From the Delaire Graff Estate’s lofty position on the crest of the Helshoogte Pass, the views over the vineyards of Stellenbosch , the sunrises here are certainly a thing of wonder. As is the terroir for viticulture: the high-altitude terraces are located on the steep slopes of Botmaskop Mountain and frequently cooled by Atlantic breezes. A long, slow ripening season ensures an intensity of fruit that is the hallmark of Delaire Graff wines.
The estate - originally a farm called Avontuur - was originally established in 1982 by John Platter, the writer of the leading South African wine guide. It has gone from strength to strength under Graff’s ownership, particularly since the completion in 2008 of a 450-tonne gravity-fed winery. Since 2010, Delaire Graff wines have regularly won international and national awards (including high praise from the former owner’s guide) and the estate has become established as one of the best in South Africa. Armit Wines began importing many of Delaire Graff’s bottlings to the UK in 2012.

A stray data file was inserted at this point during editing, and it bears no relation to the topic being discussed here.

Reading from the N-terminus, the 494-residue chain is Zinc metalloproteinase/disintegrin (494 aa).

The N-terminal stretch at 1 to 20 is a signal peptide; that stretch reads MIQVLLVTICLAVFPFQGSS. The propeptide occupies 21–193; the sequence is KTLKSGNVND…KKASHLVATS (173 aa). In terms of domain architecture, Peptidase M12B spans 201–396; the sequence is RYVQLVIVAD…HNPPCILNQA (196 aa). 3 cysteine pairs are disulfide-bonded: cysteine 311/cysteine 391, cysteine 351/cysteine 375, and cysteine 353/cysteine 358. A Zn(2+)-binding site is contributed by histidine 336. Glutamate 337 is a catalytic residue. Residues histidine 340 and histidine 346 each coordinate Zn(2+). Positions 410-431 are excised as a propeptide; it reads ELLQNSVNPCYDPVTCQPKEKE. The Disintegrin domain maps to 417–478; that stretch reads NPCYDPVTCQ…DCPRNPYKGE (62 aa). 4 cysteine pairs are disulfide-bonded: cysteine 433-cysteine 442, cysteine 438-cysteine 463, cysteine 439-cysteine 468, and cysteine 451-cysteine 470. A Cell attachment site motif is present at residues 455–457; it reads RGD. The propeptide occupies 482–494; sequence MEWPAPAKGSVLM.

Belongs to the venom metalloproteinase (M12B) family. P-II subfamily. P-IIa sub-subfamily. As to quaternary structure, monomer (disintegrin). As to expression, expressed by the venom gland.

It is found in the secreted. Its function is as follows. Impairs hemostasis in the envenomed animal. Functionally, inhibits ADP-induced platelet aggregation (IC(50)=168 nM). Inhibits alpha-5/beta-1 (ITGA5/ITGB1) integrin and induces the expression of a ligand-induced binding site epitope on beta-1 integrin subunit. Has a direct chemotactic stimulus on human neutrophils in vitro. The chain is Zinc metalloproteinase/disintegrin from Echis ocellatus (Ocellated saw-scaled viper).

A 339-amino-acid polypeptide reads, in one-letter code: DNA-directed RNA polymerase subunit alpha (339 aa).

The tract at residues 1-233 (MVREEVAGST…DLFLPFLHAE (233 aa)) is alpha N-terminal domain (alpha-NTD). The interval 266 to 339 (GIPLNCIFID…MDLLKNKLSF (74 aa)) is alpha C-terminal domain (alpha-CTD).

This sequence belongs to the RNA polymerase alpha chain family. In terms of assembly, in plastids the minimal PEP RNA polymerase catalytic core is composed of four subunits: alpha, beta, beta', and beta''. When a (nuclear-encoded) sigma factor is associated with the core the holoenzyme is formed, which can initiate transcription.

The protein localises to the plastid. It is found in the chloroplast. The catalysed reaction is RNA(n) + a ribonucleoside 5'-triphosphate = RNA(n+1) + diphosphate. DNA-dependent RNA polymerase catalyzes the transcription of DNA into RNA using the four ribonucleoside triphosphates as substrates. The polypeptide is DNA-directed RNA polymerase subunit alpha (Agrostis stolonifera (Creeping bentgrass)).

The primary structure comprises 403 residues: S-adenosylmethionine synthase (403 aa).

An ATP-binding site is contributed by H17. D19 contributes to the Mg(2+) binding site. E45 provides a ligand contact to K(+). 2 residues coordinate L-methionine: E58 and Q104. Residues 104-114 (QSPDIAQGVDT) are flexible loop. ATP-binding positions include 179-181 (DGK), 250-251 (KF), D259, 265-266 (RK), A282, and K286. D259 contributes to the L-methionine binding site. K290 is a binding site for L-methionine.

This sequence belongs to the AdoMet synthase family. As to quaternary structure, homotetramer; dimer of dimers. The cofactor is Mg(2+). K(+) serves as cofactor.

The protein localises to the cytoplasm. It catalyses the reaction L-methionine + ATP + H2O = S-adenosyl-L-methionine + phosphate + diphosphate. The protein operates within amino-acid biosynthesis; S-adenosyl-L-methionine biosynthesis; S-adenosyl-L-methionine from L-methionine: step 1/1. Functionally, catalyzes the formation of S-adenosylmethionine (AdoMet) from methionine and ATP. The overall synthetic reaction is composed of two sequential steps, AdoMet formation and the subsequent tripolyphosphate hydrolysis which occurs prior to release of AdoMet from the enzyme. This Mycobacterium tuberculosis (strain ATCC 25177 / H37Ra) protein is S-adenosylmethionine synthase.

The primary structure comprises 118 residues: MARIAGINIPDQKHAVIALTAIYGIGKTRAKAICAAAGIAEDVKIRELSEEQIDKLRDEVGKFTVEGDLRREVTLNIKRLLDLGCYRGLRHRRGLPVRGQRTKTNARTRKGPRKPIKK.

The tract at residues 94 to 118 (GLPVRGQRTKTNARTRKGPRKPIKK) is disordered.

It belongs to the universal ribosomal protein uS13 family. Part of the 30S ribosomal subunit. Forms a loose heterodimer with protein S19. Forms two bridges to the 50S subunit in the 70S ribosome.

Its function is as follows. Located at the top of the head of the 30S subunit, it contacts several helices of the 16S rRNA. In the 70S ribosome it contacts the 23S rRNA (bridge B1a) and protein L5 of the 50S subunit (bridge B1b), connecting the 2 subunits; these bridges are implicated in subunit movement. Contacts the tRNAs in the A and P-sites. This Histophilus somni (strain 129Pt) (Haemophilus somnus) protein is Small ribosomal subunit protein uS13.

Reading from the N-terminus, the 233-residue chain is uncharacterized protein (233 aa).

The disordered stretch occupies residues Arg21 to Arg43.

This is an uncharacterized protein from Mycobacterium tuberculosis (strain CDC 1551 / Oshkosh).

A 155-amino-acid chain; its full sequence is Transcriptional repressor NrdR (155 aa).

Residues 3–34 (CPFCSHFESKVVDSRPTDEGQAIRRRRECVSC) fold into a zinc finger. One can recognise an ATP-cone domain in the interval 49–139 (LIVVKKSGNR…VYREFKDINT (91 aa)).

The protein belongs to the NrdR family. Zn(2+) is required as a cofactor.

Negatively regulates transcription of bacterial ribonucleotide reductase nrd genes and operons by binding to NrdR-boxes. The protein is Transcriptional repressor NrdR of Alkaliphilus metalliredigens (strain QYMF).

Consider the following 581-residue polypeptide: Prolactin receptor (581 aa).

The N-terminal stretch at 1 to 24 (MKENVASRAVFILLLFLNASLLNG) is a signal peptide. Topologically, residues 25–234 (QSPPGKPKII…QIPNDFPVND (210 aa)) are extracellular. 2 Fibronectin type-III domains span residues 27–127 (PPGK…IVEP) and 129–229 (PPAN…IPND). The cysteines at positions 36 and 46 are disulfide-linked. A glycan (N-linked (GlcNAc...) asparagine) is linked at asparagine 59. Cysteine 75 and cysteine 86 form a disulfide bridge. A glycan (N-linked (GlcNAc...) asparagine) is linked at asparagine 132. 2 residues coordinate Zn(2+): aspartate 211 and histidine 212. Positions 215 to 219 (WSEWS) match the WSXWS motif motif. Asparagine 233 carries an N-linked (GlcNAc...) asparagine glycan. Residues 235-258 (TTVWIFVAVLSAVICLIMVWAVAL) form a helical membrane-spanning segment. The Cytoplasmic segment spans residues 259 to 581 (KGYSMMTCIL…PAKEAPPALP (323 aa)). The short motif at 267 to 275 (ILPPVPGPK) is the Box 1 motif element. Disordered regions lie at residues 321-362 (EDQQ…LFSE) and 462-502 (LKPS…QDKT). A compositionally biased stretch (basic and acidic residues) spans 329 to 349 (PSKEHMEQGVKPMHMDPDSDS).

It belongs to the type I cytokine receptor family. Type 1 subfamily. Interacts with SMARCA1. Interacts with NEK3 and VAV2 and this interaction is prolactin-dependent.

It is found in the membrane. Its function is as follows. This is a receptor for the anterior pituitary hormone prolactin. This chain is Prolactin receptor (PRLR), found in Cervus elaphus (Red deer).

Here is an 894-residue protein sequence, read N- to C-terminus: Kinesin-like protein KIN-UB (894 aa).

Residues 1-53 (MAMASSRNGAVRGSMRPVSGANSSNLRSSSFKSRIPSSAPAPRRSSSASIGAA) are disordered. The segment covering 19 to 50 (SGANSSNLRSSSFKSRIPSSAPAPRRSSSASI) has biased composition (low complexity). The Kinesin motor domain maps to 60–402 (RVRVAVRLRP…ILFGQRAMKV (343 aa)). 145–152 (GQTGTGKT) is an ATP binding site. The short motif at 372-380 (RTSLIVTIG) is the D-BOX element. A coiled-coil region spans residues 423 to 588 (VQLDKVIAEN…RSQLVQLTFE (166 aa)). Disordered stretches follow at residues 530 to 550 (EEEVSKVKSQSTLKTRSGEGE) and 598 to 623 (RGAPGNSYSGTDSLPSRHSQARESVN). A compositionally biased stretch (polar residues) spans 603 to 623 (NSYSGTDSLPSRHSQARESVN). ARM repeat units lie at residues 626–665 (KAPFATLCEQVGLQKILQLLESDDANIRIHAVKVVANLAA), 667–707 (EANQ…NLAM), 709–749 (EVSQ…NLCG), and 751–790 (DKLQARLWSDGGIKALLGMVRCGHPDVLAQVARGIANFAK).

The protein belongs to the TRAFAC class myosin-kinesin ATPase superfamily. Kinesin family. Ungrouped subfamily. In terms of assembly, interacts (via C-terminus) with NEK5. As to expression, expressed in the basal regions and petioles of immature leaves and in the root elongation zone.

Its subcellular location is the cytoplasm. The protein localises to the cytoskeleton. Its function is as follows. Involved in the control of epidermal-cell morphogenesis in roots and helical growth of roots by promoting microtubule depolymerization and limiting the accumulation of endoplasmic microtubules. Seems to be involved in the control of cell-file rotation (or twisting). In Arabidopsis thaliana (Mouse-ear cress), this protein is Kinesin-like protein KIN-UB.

Most of the credit should go to young winemaker Morné Vrey, who began his career in Stellenbosch, had stints working in France, Germany and New Zealand, then returned home. His philosophy of “letting the grapes do the talking” belies the hard work he does and the time spent among the vines, getting his timings just right.
The Delaire Graff Cabernet Sauvignon Reserve is produced with meticulous care – hand sorting, whole-berry fermentation, gentle extraction of fruit and basket pressing. It is matured in 80% new French oak barrels for 18 months. Complex layers of dark fruits are woven together with threads of spice. It’s a wine which lingers in the mouth or in the cellar.
Vrey’s policy of allowing true flavour to emerge is notable in Delaire Graff’s Chardonnays, where there is minimal oaking - partial fermentation in third or fourth fill barrels and ageing in steel. What comes through is sumptuous and zesty - white peach and tropical fruit - with a refined minerality on the finish.